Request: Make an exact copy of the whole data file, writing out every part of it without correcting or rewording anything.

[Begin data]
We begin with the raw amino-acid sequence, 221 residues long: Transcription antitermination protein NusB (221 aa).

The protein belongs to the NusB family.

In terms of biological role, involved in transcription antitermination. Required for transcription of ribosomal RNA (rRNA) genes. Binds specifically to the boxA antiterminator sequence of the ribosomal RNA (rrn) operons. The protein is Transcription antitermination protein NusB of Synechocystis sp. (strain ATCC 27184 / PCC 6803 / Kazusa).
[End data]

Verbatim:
We begin with the raw amino-acid sequence, 221 residues long: Transcription antitermination protein NusB (221 aa).

The protein belongs to the NusB family.

In terms of biological role, involved in transcription antitermination. Required for transcription of ribosomal RNA (rRNA) genes. Binds specifically to the boxA antiterminator sequence of the ribosomal RNA (rrn) operons. The protein is Transcription antitermination protein NusB of Synechocystis sp. (strain ATCC 27184 / PCC 6803 / Kazusa).